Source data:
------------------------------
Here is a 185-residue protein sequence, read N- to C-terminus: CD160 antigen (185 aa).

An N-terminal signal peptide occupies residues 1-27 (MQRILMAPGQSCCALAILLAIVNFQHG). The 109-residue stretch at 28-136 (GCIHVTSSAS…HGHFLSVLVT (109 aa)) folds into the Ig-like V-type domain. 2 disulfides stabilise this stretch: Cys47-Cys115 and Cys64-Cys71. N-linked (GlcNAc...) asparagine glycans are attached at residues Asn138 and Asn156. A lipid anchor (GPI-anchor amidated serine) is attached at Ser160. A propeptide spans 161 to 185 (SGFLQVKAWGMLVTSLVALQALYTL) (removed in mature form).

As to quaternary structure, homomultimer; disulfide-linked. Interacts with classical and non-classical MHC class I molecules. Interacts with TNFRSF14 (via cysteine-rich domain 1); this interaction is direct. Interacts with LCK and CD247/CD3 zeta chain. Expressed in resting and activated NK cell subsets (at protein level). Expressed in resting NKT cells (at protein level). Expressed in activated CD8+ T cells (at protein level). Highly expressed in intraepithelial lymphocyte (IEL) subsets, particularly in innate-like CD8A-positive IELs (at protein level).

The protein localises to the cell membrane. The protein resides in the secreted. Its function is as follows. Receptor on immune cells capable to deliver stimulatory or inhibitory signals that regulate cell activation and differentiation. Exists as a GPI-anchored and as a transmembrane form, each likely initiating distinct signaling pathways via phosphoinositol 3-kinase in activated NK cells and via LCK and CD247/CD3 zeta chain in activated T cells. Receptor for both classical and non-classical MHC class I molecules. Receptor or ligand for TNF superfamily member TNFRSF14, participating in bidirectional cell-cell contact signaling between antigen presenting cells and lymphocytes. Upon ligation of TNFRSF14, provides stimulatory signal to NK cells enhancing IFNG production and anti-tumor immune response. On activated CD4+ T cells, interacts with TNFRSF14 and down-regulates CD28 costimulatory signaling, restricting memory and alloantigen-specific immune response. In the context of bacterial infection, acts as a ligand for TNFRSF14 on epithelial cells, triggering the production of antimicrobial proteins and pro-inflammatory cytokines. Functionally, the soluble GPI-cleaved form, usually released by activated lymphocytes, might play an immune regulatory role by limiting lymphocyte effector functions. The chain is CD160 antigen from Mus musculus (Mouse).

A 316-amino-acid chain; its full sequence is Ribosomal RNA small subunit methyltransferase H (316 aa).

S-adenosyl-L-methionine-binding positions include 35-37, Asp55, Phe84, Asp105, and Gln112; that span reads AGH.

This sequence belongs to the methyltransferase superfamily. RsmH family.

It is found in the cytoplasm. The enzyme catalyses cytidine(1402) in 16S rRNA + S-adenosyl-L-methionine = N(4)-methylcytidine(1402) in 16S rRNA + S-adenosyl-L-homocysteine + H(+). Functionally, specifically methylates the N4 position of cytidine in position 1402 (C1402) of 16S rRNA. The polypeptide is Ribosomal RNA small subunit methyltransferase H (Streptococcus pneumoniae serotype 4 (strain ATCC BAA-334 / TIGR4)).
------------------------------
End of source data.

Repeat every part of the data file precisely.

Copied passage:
Here is a 185-residue protein sequence, read N- to C-terminus: CD160 antigen (185 aa).

An N-terminal signal peptide occupies residues 1-27 (MQRILMAPGQSCCALAILLAIVNFQHG). The 109-residue stretch at 28-136 (GCIHVTSSAS…HGHFLSVLVT (109 aa)) folds into the Ig-like V-type domain. 2 disulfides stabilise this stretch: Cys47-Cys115 and Cys64-Cys71. N-linked (GlcNAc...) asparagine glycans are attached at residues Asn138 and Asn156. A lipid anchor (GPI-anchor amidated serine) is attached at Ser160. A propeptide spans 161 to 185 (SGFLQVKAWGMLVTSLVALQALYTL) (removed in mature form).

As to quaternary structure, homomultimer; disulfide-linked. Interacts with classical and non-classical MHC class I molecules. Interacts with TNFRSF14 (via cysteine-rich domain 1); this interaction is direct. Interacts with LCK and CD247/CD3 zeta chain. Expressed in resting and activated NK cell subsets (at protein level). Expressed in resting NKT cells (at protein level). Expressed in activated CD8+ T cells (at protein level). Highly expressed in intraepithelial lymphocyte (IEL) subsets, particularly in innate-like CD8A-positive IELs (at protein level).

The protein localises to the cell membrane. The protein resides in the secreted. Its function is as follows. Receptor on immune cells capable to deliver stimulatory or inhibitory signals that regulate cell activation and differentiation. Exists as a GPI-anchored and as a transmembrane form, each likely initiating distinct signaling pathways via phosphoinositol 3-kinase in activated NK cells and via LCK and CD247/CD3 zeta chain in activated T cells. Receptor for both classical and non-classical MHC class I molecules. Receptor or ligand for TNF superfamily member TNFRSF14, participating in bidirectional cell-cell contact signaling between antigen presenting cells and lymphocytes. Upon ligation of TNFRSF14, provides stimulatory signal to NK cells enhancing IFNG production and anti-tumor immune response. On activated CD4+ T cells, interacts with TNFRSF14 and down-regulates CD28 costimulatory signaling, restricting memory and alloantigen-specific immune response. In the context of bacterial infection, acts as a ligand for TNFRSF14 on epithelial cells, triggering the production of antimicrobial proteins and pro-inflammatory cytokines. Functionally, the soluble GPI-cleaved form, usually released by activated lymphocytes, might play an immune regulatory role by limiting lymphocyte effector functions. The chain is CD160 antigen from Mus musculus (Mouse).

A 316-amino-acid chain; its full sequence is Ribosomal RNA small subunit methyltransferase H (316 aa).

S-adenosyl-L-methionine-binding positions include 35-37, Asp55, Phe84, Asp105, and Gln112; that span reads AGH.

This sequence belongs to the methyltransferase superfamily. RsmH family.

It is found in the cytoplasm. The enzyme catalyses cytidine(1402) in 16S rRNA + S-adenosyl-L-methionine = N(4)-methylcytidine(1402) in 16S rRNA + S-adenosyl-L-homocysteine + H(+). Functionally, specifically methylates the N4 position of cytidine in position 1402 (C1402) of 16S rRNA. The polypeptide is Ribosomal RNA small subunit methyltransferase H (Streptococcus pneumoniae serotype 4 (strain ATCC BAA-334 / TIGR4)).